To break the taboo in Thai society surrounding the 1976 Massacre, a group of scholars have founded an online archive of the incident in the hope that Thai society will be able to learn from its bloody past.
A network of academics and civil society groups in Chiang Mai have placed a plaque on the spot where a young Lahu activist was summarily killed by a soldier to call for justice. On 17 May 2017, a network of academics based in Chiang Mai University led by Attachak Sattayanurak and Somchai Preechasinlapakun, history and law lecturers, and others attended a ceremony to place a plaque in an area close to the checkpoint in Chiang Dao District of Chiang Mai.
Academics and ethnic minorities in northern Thailand have demanded protection for the relatives of a young Lahu activist summarily killed by a soldier and witnesses of the killing. A network of academics and a number of ethnic minority groups from Chiang Mai on 24 April 2017 issued a joint statement over the summary killing of Chaiyapoom Pasae, a young ethnic Lahu activist who was shot dead by a soldier on 17 March.
Not even a month after the summary killing of Chaiyapoom Pasae, a 17-year-old Lahu activist, on 17 March 2017, paramilitary officers and soldiers shot dead two insurgent suspects in the restive Deep South. The authorities claimed that the two resisted arrest and exchanged gunfire with the officers. However, the sister of one of the slain insurgent suspects said they were unarmed and shot point blank after they were asked to step out of their car.
Chulalongkorn University’s commemoration of the 6 October Massacre explored new methods to connect younger generations with the political tragedy, recognising that concepts of human rights and democracy have yet to be firmly established in Thai society. Guest speakers of the commemorative event at Chu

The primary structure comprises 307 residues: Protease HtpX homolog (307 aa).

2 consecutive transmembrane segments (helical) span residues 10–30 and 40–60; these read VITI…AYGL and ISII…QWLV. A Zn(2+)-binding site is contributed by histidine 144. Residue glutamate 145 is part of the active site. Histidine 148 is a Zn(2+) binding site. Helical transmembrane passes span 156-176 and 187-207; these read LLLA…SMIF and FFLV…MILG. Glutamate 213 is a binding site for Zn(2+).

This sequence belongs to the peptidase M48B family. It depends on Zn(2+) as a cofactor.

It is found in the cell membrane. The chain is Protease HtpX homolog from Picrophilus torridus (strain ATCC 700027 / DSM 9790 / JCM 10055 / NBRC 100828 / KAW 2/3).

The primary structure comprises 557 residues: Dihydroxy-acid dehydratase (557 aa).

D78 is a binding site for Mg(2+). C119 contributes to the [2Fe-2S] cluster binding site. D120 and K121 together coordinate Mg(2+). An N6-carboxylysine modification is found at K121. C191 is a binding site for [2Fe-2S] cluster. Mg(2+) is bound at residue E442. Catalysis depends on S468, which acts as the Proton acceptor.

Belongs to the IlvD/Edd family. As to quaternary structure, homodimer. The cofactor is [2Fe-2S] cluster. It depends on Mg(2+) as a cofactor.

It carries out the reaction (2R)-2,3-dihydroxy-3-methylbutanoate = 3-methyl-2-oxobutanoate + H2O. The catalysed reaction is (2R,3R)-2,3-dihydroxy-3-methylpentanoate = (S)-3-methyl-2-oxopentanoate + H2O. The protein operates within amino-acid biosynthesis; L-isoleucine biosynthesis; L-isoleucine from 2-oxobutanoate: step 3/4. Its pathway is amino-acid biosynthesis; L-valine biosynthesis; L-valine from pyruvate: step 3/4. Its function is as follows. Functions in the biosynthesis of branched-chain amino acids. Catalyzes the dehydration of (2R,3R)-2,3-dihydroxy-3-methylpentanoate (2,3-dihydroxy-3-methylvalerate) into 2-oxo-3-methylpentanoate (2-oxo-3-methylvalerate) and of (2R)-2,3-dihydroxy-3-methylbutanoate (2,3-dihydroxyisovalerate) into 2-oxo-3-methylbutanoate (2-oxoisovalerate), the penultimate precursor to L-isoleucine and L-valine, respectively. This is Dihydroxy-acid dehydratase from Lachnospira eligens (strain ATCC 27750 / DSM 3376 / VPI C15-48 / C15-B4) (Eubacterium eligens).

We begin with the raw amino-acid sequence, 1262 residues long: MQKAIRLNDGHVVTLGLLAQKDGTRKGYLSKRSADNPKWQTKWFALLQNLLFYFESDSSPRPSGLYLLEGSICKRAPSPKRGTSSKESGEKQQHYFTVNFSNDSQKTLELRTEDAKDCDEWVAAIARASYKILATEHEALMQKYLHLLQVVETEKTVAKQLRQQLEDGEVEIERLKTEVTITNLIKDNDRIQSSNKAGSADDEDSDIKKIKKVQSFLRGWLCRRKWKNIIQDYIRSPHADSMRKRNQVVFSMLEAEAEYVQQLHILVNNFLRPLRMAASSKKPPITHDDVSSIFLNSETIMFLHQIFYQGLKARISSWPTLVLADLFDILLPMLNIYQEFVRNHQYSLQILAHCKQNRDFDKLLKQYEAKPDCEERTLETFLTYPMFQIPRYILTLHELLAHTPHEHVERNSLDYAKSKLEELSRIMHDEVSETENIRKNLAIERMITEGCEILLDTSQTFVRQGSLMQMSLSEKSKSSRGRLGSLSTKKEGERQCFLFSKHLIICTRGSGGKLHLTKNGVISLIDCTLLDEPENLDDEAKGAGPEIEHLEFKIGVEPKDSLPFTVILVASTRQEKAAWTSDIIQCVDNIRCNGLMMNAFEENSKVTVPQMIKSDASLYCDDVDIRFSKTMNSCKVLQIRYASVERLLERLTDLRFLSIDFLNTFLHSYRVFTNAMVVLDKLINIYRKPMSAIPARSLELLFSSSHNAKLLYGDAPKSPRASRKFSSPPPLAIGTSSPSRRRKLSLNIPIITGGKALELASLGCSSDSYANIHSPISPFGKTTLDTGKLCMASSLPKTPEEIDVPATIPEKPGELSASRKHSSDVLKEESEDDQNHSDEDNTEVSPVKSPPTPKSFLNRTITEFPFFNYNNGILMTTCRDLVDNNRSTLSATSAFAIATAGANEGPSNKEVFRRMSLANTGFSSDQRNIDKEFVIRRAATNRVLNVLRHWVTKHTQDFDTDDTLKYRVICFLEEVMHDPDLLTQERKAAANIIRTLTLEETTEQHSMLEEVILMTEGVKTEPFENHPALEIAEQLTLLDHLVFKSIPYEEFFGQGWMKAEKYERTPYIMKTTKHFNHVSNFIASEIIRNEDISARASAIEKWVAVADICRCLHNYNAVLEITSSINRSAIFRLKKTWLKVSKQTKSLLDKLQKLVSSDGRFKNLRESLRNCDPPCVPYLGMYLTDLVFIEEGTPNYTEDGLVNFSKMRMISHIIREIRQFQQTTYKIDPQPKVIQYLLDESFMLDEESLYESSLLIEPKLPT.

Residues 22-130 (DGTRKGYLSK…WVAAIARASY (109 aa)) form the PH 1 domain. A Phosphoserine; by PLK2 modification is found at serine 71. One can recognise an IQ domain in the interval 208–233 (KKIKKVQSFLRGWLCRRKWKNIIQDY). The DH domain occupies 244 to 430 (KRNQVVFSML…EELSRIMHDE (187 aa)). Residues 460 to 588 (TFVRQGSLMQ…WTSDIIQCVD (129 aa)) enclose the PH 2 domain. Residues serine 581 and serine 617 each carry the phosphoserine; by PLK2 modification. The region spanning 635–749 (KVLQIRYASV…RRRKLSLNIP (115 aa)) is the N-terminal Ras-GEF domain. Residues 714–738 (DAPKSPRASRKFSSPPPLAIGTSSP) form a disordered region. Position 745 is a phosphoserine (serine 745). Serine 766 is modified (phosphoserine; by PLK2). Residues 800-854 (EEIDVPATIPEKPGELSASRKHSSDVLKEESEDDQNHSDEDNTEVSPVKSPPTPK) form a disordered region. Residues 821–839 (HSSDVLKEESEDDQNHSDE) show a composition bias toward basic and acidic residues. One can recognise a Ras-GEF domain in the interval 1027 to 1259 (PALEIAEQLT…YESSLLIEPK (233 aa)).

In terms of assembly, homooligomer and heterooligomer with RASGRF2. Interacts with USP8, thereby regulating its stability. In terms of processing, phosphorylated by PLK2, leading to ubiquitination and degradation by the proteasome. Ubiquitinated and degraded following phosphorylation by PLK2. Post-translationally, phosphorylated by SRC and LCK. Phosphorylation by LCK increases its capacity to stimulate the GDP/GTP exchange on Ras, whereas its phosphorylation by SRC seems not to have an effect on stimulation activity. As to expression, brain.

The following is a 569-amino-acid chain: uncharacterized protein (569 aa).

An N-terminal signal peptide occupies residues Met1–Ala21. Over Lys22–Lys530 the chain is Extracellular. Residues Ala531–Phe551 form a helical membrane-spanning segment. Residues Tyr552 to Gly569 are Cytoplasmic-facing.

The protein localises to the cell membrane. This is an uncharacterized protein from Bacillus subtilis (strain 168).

The Asian Forum for Human Rights and Development (FORUM-ASIA) is deeply saddened by the death of Nam-gi Baek, a 70-year old activist farmer. Baek had been unconscious after being hit by a police water cannon during a peaceful protest in Seoul on 14 November 2015. FORUM-ASIA strongly condemns the failure of the Government of South Korea to conduct a thorough, impartial, and independent investigation into the excessive use of force by the police, especially the lethal use of a water cannon.
Puangthong Pawakapan, a scholar in the Faculty of Political Science at Chulalongkorn University and member of the organizing committee for the “40th anniversary of 6 October: ‘We do not forget’” events gave an interview to Prachatai about the deeply-embedded culture of impunity in Thai society. In her view, the 6 October 1976 massacre is a profound wound and a primary metaphor of this culture, which is nourished by the connections woven across the ruling class. Even after four decades, the families of those killed on 6 October continue to live in fear while the ruling class does not comprehend the anger that continues to drive the people into the streets.
Thailand: Torture victims must be heard
A physical theatre piece marking the 40th anniversary of 6 October has opened in Bangkok, exploring the mob mentality that sustained the event’s violence.
Human rights workers have argued ‘wars on drugs’ in Asia are feeding into dangerous international norms of impunity, drawing parallels between a campaign launched by former Thai Prime Minister Thaksin Shinawatra and that of current Philippine President Rodrigo Duterte. At a panel hosted at the Foreign Correspondents’ Club of Thailand (FCCT) on Wednesday, 31 August 2016, experts voiced concern over the explicitness with which Duterte has flouted international law to enact a wave of extrajudicial killings of drug traffickers in the Philippines.